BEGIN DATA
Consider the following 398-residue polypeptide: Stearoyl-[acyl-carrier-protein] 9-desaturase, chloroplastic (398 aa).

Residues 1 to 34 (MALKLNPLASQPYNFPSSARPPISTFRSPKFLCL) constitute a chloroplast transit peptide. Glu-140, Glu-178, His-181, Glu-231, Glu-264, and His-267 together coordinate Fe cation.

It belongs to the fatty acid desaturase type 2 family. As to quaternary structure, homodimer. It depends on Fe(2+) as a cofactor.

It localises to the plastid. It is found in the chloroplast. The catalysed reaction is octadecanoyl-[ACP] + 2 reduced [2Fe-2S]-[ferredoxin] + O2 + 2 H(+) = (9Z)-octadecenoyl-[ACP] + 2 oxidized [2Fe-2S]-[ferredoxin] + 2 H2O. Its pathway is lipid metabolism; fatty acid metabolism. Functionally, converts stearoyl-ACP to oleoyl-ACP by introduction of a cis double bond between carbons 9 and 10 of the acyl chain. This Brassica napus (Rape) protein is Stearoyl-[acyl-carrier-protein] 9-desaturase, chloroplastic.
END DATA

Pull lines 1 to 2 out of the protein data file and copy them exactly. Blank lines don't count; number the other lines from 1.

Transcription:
Consider the following 398-residue polypeptide: Stearoyl-[acyl-carrier-protein] 9-desaturase, chloroplastic (398 aa).

Residues 1 to 34 (MALKLNPLASQPYNFPSSARPPISTFRSPKFLCL) constitute a chloroplast transit peptide. Glu-140, Glu-178, His-181, Glu-231, Glu-264, and His-267 together coordinate Fe cation.